Dr. Sommer shows that the 400 prophets erred not in their hearing of the message, but in its interpretation. Perhaps they were cowed by the king into delivering the message that he desired. Perhaps they simply lacked the courage and the zeal to speak truth to power. But perhaps the message itself was intentionally ambiguous, and the responsibility of interpretation was invested in the prophet by God. Indeed, Dr. Sommer points to Numbers, chapter 12, to show that God intentionally obfuscates to all prophets save Moses. The prophet must be attuned to the divine message, but must also interpret with integrity, guided by a sense of justice and righteousness.
The Rabbis also discern this phenomenon of obscure prophecy. In the Talmud (Yevamot 49b) they say, "all of the prophets saw through a cloudy speculum (aspeklirya she'eina me'ira); but our Master Moses, saw through a clear speculum." Maimonides builds on this theme, differentiating the prophecy of Moses from that of other prophets. Moses can prophesy at will; Moses can see the matter clearly; Moses can stand and speak with God without fainting; Moses alone is unable to return to ordinary life because his prophetic commission is clear and continuous (Yesodei HaTorah 7:6).
For most prophets, then, interpretation is as important as the prophecy itself. Indeed, interpretation is part of the prophecy. This is reminiscent of what the Rabbis say about dreams. In the Talmud (Berakhot 55a), Rav Hisda claims that a dream without interpretation is like an unread letter. Indeed, the dreamer has an opportunity to seek a better interpretation and to transform an evil omen into a blessing.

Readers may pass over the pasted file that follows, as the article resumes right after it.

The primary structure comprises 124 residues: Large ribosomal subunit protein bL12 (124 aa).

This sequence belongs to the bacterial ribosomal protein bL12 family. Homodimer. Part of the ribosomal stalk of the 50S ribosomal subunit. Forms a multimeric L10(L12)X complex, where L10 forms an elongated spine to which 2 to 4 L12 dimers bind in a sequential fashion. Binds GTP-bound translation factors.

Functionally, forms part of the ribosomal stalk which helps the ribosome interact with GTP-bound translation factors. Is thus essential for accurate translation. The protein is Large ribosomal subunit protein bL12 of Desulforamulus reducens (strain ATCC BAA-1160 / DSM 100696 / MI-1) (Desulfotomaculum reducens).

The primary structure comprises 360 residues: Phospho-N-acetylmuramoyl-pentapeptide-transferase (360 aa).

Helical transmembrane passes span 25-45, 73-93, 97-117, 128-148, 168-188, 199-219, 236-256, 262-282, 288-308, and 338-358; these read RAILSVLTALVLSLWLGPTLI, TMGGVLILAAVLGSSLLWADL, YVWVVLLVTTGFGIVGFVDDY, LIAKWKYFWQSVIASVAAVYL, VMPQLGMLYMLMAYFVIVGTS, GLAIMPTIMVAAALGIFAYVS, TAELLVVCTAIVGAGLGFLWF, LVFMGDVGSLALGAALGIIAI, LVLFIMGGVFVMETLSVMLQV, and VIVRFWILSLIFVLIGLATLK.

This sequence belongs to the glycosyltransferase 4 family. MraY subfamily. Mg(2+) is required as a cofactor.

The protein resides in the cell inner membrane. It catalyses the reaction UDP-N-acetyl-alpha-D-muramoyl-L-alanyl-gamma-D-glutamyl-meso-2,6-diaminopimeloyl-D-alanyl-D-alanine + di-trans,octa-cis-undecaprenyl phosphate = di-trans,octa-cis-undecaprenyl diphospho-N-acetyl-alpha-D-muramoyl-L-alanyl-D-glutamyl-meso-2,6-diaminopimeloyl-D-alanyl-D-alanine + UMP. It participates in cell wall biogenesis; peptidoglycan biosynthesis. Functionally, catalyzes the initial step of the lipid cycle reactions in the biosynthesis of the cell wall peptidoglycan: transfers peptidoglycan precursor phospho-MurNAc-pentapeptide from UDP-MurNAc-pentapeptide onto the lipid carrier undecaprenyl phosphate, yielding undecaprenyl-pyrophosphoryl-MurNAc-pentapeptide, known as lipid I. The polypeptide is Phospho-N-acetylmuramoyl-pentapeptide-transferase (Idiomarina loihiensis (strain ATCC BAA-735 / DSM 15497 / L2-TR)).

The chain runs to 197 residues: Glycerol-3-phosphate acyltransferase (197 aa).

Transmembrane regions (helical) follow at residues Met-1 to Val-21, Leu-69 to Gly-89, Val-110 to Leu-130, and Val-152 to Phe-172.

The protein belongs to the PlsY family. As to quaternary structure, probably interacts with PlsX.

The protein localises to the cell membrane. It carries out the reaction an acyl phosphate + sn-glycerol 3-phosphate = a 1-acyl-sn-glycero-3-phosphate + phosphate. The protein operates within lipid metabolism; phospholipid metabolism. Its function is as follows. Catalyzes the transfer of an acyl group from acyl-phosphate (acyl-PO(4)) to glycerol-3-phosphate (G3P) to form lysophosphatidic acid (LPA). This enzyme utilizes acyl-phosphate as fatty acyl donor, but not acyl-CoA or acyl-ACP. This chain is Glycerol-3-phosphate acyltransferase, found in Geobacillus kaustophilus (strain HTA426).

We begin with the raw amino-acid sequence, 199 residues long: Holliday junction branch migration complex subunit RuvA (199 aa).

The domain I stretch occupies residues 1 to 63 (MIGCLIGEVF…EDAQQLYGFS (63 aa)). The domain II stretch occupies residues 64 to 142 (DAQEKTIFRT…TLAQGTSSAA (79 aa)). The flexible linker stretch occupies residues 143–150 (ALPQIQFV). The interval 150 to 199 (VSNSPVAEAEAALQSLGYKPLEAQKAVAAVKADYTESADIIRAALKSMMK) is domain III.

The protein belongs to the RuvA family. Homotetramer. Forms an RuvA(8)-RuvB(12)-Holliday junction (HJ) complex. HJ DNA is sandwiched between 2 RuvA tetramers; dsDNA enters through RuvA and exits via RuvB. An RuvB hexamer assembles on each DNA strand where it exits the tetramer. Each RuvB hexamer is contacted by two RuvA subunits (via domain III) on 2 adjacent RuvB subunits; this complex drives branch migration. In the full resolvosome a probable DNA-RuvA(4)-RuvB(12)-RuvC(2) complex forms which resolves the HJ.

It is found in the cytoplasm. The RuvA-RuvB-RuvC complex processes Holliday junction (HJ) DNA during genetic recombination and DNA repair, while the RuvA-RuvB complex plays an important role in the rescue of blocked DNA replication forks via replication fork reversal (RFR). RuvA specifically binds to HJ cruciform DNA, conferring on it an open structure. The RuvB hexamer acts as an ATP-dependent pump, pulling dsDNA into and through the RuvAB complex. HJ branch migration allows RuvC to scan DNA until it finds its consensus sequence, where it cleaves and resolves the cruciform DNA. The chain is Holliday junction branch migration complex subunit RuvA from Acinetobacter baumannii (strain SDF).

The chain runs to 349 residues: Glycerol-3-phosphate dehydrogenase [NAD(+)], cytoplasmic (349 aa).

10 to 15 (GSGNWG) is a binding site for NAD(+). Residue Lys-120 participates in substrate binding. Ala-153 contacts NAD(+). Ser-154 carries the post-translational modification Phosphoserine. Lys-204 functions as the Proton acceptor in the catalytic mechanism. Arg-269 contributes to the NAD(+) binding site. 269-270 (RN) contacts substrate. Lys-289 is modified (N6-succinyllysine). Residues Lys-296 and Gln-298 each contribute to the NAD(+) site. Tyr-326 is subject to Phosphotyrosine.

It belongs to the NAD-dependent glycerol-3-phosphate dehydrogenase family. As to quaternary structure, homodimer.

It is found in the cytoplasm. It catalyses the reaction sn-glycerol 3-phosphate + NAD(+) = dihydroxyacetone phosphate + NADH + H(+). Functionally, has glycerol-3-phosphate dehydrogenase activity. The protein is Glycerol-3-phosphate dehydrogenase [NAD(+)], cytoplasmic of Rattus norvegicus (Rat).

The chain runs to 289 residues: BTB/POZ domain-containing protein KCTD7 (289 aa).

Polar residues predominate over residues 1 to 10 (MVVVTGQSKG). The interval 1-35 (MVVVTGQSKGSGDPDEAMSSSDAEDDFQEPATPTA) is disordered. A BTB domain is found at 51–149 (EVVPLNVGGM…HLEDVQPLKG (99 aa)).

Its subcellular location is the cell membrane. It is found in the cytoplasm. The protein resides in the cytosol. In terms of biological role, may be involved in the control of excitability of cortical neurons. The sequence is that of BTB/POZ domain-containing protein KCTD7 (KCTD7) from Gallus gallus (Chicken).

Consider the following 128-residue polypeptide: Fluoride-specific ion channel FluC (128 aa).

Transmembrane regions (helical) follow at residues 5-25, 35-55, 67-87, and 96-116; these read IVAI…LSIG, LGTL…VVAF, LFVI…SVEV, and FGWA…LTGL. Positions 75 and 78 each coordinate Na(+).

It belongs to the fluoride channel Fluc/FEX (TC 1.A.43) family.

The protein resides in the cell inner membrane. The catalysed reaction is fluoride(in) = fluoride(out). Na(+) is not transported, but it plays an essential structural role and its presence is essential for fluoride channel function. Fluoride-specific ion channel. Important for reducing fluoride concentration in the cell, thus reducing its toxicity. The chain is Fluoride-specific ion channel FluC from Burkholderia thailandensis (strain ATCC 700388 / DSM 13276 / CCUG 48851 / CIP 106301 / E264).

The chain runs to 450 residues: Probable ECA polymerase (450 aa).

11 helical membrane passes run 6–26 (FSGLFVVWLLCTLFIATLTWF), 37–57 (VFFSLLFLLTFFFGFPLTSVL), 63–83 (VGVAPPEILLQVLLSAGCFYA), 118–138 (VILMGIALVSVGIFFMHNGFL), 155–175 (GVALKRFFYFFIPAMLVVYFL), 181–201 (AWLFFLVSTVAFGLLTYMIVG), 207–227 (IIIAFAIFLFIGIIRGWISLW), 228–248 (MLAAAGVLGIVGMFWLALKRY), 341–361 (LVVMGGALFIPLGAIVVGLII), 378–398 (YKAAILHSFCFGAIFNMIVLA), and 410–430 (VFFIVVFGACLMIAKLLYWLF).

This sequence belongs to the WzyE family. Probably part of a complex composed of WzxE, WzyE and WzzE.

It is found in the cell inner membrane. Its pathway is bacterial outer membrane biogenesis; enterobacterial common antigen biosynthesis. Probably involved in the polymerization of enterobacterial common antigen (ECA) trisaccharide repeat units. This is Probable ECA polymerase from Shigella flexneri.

What should guide interpretation? Prophecy is not magic. The role of the prophet is not to force the hand of God, but to be guided by God's way. What is God's way? Justice and righteousness, kindness and peace. Perhaps Rebecca understood correctly, and her boys were destined to battle. Perhaps she was justified in deceiving Isaac and depriving Esau of his blessing. But it seems to me that an interpretation that ensures enmity is of necessity flawed.
We can't know how the story might have developed had Rebecca allowed Isaac to bless his older son. But we can work in our own capacity to interpret our sacred tradition in ways that create just and compassionate communities. As our families gather in thanksgiving for the earth's bounty, may we also be blessed in appreciation for one another, so that we become not like Jacob and Esau, but like brothers and sisters who dwell together in peace.
The publication and distribution of the JTS Commentary are made possible by a generous grant from Rita Dee and Harold (z"l) Hassenfeld.